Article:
Mixed signals: football and feminism

Many people think of football as the classic man’s sport. Certainly, the game appeals to some basic masculine desires like physical strength, competition, and bravado. But many women enjoy the sport as well; things like loyalty to a region or player, a sense of community, or even just love for the game are all reasons why football can be universally appealing despite its masculine reputation.

In fact, according to the NFL, 35% of fans who attend games are female, and 50% of fans who watch games on TV are female.

There have been efforts by the NFL to acknowledge women (most notably the somewhat problematic breast cancer awareness week), but this year, the league is capitalizing on those statistics more than ever with a new marketing campaign and apparel line targeted toward women.

They even sponsored a special section in September’s Marie Claire magazine titled “The Savvy Girl’s Guide to Football”.

The campaign may be motivated by money instead of feminism, but being recognized as a consumer does carry a certain power.

Plus, the apparel line isn’t the traditional “pink and shrink” approach—it features clothes that are fitted to a woman’s body, but not overtly sexy, with team colors, logos and jersey styles just like the men’s line.

The commercial is pretty badass too. We see several women wearing team gear, going about their lives (one is a mom, one is riding a scooter, one is walking into a nightclub) and reciting a speech by John Harbaugh, Baltimore Ravens coach:

[media url=”http://www.youtube.com/watch?v=ZAuNowQLA_s”]

Unsurprisingly, the women featured are all young and conventionally beautiful, but at least a couple women of color are featured. Mostly, the ad is cool because it puts women in a power stance, and their narration alongside Harbaugh’s indicates that they are legitimate fans, not just housewives putting on a Super Bowl party.

But soon after the launch of this female-centered marketing campaign, the NFL made a decision that many are arguing is sexist: banning bags and purses at games, allegedly to increase safety and prevent fans from bringing in alcohol.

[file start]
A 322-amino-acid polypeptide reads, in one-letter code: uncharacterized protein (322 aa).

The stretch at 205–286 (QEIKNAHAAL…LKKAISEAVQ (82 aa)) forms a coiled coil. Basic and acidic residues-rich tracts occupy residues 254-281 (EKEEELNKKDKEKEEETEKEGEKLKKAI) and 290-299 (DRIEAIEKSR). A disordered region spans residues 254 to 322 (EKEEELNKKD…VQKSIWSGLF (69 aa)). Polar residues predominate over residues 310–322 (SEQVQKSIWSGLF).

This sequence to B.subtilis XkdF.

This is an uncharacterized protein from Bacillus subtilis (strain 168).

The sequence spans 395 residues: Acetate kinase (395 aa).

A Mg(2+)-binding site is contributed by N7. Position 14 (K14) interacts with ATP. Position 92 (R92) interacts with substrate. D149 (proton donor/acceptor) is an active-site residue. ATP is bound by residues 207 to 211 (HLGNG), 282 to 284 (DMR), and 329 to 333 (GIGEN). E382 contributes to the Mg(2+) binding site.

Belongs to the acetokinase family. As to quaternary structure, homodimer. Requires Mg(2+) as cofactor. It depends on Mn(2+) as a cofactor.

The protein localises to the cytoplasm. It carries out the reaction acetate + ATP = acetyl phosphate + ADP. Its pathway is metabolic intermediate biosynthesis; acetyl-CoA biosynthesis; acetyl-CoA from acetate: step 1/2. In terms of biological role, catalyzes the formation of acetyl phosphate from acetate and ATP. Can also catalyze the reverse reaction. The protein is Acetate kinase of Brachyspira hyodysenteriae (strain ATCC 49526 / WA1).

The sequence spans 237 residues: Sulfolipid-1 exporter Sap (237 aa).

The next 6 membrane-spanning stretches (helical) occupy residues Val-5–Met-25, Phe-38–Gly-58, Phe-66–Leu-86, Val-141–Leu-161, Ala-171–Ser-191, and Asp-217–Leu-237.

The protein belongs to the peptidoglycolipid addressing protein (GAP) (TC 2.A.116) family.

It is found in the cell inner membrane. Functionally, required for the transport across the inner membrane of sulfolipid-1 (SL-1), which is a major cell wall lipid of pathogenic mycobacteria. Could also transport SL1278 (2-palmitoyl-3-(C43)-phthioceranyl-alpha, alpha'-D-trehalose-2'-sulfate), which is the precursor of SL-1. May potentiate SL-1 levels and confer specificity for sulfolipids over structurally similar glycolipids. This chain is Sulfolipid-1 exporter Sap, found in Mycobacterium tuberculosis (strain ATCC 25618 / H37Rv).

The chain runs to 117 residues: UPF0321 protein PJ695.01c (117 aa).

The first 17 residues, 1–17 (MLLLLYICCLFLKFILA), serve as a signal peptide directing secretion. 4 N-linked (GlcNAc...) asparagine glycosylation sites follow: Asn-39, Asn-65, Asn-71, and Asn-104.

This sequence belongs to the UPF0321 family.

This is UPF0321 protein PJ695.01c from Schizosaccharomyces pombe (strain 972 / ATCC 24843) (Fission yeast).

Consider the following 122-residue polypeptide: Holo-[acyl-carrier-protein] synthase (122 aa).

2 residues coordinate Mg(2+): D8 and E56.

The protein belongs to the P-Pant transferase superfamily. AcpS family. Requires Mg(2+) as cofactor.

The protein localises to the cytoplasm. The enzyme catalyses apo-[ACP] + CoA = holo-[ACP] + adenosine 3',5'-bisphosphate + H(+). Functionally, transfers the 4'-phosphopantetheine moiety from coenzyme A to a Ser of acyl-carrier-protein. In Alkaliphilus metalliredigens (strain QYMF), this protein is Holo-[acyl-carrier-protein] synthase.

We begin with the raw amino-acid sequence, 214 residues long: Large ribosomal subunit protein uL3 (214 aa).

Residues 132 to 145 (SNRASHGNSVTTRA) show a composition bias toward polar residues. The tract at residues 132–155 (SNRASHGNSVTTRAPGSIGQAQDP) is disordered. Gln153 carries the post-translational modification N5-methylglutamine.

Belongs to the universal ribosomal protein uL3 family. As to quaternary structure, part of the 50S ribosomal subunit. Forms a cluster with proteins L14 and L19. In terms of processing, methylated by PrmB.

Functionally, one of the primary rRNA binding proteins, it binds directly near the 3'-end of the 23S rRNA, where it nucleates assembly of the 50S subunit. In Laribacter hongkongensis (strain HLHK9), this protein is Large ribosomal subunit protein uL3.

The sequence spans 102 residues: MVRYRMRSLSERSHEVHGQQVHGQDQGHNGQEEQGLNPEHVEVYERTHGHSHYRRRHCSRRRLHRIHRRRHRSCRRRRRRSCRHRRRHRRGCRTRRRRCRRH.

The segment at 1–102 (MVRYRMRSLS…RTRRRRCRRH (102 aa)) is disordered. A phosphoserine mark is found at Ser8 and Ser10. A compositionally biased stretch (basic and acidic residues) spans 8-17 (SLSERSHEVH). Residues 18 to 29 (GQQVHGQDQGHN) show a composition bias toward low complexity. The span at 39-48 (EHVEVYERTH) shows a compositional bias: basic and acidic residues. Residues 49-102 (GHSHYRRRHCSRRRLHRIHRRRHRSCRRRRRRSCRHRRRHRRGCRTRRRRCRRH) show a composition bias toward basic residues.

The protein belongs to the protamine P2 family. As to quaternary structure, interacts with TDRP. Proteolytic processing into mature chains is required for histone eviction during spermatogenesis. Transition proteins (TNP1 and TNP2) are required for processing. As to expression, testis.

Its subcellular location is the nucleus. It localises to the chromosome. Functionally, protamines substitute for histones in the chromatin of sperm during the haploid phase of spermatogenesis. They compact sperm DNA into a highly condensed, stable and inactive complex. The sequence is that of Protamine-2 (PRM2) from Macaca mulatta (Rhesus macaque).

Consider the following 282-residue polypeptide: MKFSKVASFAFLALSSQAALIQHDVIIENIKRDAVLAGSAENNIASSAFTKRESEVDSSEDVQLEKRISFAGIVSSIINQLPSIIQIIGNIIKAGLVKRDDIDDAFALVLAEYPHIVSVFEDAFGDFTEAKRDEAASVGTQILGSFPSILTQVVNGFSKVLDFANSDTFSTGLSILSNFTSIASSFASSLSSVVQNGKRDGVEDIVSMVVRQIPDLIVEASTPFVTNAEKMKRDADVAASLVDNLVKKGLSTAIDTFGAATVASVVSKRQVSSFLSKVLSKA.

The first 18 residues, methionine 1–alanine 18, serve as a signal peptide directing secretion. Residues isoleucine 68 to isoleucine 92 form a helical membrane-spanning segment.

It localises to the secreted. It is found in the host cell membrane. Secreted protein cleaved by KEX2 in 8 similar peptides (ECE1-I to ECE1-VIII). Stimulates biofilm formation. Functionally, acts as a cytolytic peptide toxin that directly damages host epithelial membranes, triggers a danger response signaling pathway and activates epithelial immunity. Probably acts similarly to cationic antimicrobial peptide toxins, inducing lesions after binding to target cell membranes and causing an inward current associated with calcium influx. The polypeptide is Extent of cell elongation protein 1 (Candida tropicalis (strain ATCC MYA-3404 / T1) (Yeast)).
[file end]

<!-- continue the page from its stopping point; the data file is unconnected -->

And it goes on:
Obviously the ban applies to men too—no backpacks—but the reality is that more women than men carry bags, and may have items that will not fit in our tiny (or nonexistent) pockets, such as tampons, or diapers and other items for children.

“It’s difficult to imagine a rule forcing men to empty the contents of their wallets into a plastic bag, yet purse-carrying women now must publicize their personal items at the stadium entrance, maxi-pads and all,” wrote Shawnee Barton in this article.

Certain clear bags or Ziploc bags are allowed, but clear bags offer no privacy, and who wants to carry a Ziploc bag around?

Maybe it seems like purses are a minor thing to get upset about. But if the new apparel campaign made women feel like we were welcomed to the club, the purse ban is a set of restrictions on membership.

And then there’s the ongoing issue of the portrayal of women on the field itself. NFL cheerleaders are notoriously underpaid ($75 per game) and over-sexualized.

On the other hand, Beyoncé’s halftime performance at the last Super Bowl was girl power at its finest: sexy, but not strictly for male consumption.

Bringing back Destiny’s Child was clearly a nod to the female fans that grew up with this music, but millions of men watched and enjoyed their performance too.

MIA, who performed the year before, had a different take: she’s now facing a lawsuit for flipping the bird during her appearance, which she argues is less offensive than the sexualized, underage backup dancers that were present.

When it comes to women, the NFL is still sending mixed signals. Hopefully the playing field will even out soon, but until then, we still love the game.

Sarah Hansel is a 23-year-old human female. She has a Bachelor of Arts degree in English with a minor in Women and Gender Studies from UC Davis. In her free time she likes to read, play video games, draw, and garden.

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